S6K links cell fate, cell cycle and nutrient response in C. elegans germline stem/progenitor cells.
ABSTRACT Coupling of stem/progenitor cell proliferation and differentiation to organismal physiological demands ensures the proper growth and homeostasis of tissues. However, in vivo mechanisms underlying this control are poorly characterized. We investigated the role of ribosomal protein S6 kinase (S6K) at the intersection of nutrition and the establishment of a stem/progenitor cell population using the C. elegans germ line as a model. We find that rsks-1 (which encodes the worm homolog of mammalian p70S6K) is required germline-autonomously for proper establishment of the germline progenitor pool. In the germ line, rsks-1 promotes cell cycle progression and inhibits larval progenitor differentiation, promotes growth of adult tumors and requires a conserved TOR phosphorylation site. Loss of rsks-1 and ife-1 (eIF4E) together reduces the germline progenitor pool more severely than either single mutant and similarly to reducing the activity of let-363 (TOR) or daf-15 (RAPTOR). Moreover, rsks-1 acts in parallel with the glp-1 (Notch) and daf-2 (insulin-IGF receptor) pathways, and does not share the same genetic dependencies with its role in lifespan control. We show that overall dietary restriction and amino acid deprivation cause germline defects similar to a subset of rsks-1 mutant phenotypes. Consistent with a link between diet and germline proliferation via rsks-1, loss of rsks-1 renders the germ line largely insensitive to the effects of dietary restriction. Our studies establish the C. elegans germ line as an in vivo model to understand TOR-S6K signaling in proliferation and differentiation and suggest that this pathway is a key nutrient-responsive regulator of germline progenitors.
Article: Deletion of the intestinal peptide transporter affects insulin and TOR signaling in Caenorhabditis elegans.[show abstract] [hide abstract]
ABSTRACT: The mammalian intestinal peptide transporter PEPT1 mediates the uptake of di- and tripeptides from the gut lumen into intestinal epithelial cells and acts in parallel with amino acid transporters. Here we address the importance of the PEPT1 orthologue PEP-2 for the assimilation of dietary protein and for overall protein nutrition in Caenorhabditis elegans. pep-2 is expressed specifically along the apical membrane of the intestinal cells, and in pep-2 deletion mutant animals, uptake of intact peptides from the gut lumen is abolished. The consequences are a severely retarded development, reduced progeny and body size, and increased stress tolerance. We show here that pep-2 cross-talks with both the C. elegans target of rapamycin (TOR) and the DAF-2/insulin-signaling pathways. The pep-2 mutant enhances the developmental and longevity phenotypes of daf-2, resulting, among other effects, in a pronounced increase in adult life span. Moreover, all aspects of a weak let-363/TOR RNA interference phenotype are intensified by pep-2 deletion, indicating that pep-2 function upstream of TOR-mediated nutrient sensing. Our findings provide evidence for a predominant role of the intestinal peptide transporter for the delivery of bulk quantities of amino acids for growth and development, which consequently affects signaling pathways that regulate metabolism and aging.Journal of Biological Chemistry 09/2004; 279(35):36739-45. · 4.77 Impact Factor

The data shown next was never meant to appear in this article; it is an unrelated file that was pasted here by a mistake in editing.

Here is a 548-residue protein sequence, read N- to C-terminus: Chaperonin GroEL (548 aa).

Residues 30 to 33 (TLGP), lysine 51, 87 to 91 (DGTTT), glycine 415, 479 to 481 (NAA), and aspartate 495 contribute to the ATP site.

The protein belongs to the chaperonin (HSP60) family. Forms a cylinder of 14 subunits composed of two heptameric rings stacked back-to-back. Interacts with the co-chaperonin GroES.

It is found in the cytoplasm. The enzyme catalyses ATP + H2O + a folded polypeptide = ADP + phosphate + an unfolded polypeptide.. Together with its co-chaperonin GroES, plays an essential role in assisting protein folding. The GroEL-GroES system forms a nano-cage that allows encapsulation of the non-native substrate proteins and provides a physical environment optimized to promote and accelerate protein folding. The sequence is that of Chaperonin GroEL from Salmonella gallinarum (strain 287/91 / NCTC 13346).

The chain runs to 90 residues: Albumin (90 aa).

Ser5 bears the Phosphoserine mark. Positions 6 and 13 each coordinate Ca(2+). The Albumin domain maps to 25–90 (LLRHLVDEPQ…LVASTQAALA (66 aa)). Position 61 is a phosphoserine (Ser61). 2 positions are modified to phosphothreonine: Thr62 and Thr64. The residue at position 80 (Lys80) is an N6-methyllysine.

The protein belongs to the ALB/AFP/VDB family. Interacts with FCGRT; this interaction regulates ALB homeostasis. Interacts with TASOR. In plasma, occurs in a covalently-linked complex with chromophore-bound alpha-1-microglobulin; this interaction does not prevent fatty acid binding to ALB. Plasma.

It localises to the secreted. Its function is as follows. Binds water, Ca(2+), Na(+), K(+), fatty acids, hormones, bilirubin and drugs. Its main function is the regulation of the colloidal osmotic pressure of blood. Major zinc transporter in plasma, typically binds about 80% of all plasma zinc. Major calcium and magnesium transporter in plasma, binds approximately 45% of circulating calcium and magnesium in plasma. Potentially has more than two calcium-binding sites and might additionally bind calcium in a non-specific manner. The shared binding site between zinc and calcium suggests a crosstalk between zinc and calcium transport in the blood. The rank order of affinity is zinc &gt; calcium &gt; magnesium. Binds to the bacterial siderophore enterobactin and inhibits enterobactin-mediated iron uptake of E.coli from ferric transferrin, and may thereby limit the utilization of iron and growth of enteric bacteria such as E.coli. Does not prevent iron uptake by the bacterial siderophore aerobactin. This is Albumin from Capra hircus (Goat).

Article: The particles of the embryonic cerebrospinal fluid: how could they influence brain development?[show abstract] [hide abstract]
ABSTRACT: During brain development, the embryonic cerebrospinal fluid (E-CSF) allows brain expansion and promotes neuroepithelial cell survival, proliferation or differentiation. Previous analyses of E-CSF content have revealed a high protein concentration and the presence of membranous particles. The role of these particles in the E-CSF remains poorly investigated. In this study we showed that the E-CSF contains at least two pools of particles: lipoproteins and exosome-like particles. We showed that these two populations of particles strongly interact with neuropithelial cells via an endocytic process, which display regional specificity along the developing neural tube. Finally, we explore and discuss the possibility that these interactions may influence brain development through the regulation of morphogen and growth factor signaling transduction.Brain Research Bulletin 04/2008; 75(2-4):289-94. · 2.82 Impact Factor
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ABSTRACT: The germ line of the nematode Caenorhabditis elegans influences life-span; when the germ-line precursor cells are removed, life-span is increased dramatically. We find that neither sperm, nor oocytes, nor meiotic precursor cells are responsible for this effect. Rather life-span is influenced by the proliferating germ-line stem cells. These cells, as well as a downstream transcriptional regulator, act in the adult to influence aging, indicating that the aging process remains plastic during adulthood. We propose that the germ-line stem cells affect life-span by influencing the production of, or the response to, a steroid hormone that promotes longevity.Science 02/2002; 295(5554):502-5. · 31.20 Impact Factor